PF T. brucei grown in glucose-free medium are reliant on proline as a carbon source and enzymes of an incomplete TCA-cycle are used to metabolise it to alanine and actetate (shown in blue): 1, proline dehydrogenase; 2, δpyrroline-5-carboxylate dehydrogenase (δPCDH); 3, L-alanine aminotransferase; 4, a-ketoglutarate dehydrogenase complex (of which dihydrolipoamide succinyltransferase, DLST, is a component); 5, succinyl-CoA synthetase; 6, mitochondrial complex II; 7, fumarase; 8, malate dehydrogenasemalic enzyme; 9, pyruvate dehydrogenase complex; 10, acetate:succinate CoA-transferase. Substrate-level phosphorylation occurs with the conversion of succinyl-CoA to succinate at succinyl-CoA synthetase (step 5). Mitochondrial complex II reduces succinate to fumarate at step 6 and passes electrons into the electron transport chain (represented in green) via ubiquinol (Q). Complex III passes the electrons to cytochrome c (C), and complex IV passes them from cytochrome c to molecular oxygen forming water. Complexes III and IV together export six protons (green dashed line) for each molecule of succinate reduced, and the FoF1-ATP synthase (complex V) generates ATP by importing four protons, making 1.5 molecules of ATP for every molecule of succinate reduced. The sites of action of oxidative phosphorylation inhibitors are shown. Figure adapted from [19]. Roles of four of the six-mitochondrion pull-down hits are shown in red italic numbers.

Table 1. Mitochondrial proteins identified as potential targets of B-THP-T compounds by biotin pull-down / LC-MSMS.

Proline is one of the principle amino acids used as a carbon source for PF T. brucei in the insect midgut [51,52]. It is taken into the PF mitochondrion and converted to pyruvate through eight enzymatic steps, and then further catabolised to alanine or acetate end products (Fig 3, [53]). ATP is produced at two points during this process: first through substrate-level phosphorylation at succinyl-CoA synthetase (Fig 3, step 5) as intermediate succinyl-CoA is converted to succinate by succinyl-CoA synthetase; and second through oxidative phosphorylation (the coupling of the electron transport chain (ETC) with ATP production) at the FoF1-ATP synthase (mitochondrial complex V) as the reduction of succinate to fumarate by mitochondrial complex II feeds electrons into the electron transport chain (ETC). Two of the pull-down hits, δ-pyrroline-5-carboxylate dehydrogenase (δPCDH, hit 4 in Table 1, Fig 3) and dihydrolipoamide succinyltransferase (DLST, hit 2 in Table 1, Fig 3) have roles prior to substrate-level ATP production, while two other hits, the F1 α- and β-subunits (hits 5 and 3 respectively in Table 1, Fig 3), form the ADP-binding regulatory and ADP-binding catalytic domains respectively of the FoF1-ATP synthase and have direct roles in ATP production from oxidative phosphorylation downstream of substrate-level ATP production. Targeting of any of these four hits by B-THP-T compounds would consequently impact cellular ATP production to varying extents. Therefore, a series of biochemical phenotypic studies were undertaken to validate or exclude the pull-down of these four hits.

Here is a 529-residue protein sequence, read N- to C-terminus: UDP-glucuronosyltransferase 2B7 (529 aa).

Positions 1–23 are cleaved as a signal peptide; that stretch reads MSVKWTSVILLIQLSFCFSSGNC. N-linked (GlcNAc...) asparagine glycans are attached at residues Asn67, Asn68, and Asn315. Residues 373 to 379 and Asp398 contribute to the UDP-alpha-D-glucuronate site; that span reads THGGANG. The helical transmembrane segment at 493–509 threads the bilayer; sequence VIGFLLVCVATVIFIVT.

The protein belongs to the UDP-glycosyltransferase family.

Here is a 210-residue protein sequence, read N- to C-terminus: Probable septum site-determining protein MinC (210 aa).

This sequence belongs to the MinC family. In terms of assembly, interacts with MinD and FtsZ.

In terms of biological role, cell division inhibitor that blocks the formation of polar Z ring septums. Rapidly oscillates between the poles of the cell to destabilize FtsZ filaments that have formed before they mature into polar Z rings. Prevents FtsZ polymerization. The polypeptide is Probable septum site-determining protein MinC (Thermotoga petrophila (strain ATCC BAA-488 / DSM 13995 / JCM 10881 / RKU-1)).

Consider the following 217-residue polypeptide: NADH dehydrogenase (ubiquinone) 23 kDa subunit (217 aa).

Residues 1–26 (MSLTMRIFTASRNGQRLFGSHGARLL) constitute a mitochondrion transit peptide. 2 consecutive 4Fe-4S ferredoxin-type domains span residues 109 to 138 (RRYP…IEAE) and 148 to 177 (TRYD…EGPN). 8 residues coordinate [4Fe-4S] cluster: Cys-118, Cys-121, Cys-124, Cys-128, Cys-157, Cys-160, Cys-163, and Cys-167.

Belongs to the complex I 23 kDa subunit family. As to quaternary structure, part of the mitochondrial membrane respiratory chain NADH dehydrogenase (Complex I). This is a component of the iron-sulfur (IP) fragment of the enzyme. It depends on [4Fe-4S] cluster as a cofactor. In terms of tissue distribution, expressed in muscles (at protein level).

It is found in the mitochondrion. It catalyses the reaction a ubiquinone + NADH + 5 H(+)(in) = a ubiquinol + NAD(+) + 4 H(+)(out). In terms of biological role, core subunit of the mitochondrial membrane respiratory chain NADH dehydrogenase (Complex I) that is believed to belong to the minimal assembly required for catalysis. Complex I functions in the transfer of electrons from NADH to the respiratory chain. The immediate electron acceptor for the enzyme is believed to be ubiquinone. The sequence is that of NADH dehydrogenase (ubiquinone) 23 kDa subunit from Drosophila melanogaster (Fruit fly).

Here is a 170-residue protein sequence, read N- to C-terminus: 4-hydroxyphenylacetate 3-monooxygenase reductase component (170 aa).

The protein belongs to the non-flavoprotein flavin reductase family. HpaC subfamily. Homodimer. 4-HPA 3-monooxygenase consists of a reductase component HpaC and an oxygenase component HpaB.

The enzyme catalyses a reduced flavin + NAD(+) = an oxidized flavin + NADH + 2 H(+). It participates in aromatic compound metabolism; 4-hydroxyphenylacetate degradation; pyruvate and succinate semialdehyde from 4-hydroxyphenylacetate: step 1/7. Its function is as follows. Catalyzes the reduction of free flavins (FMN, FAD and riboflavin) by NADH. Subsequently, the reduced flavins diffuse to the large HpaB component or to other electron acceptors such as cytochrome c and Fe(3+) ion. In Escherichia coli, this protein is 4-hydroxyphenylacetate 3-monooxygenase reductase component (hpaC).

B-THP-Ts inhibit cellular ATP production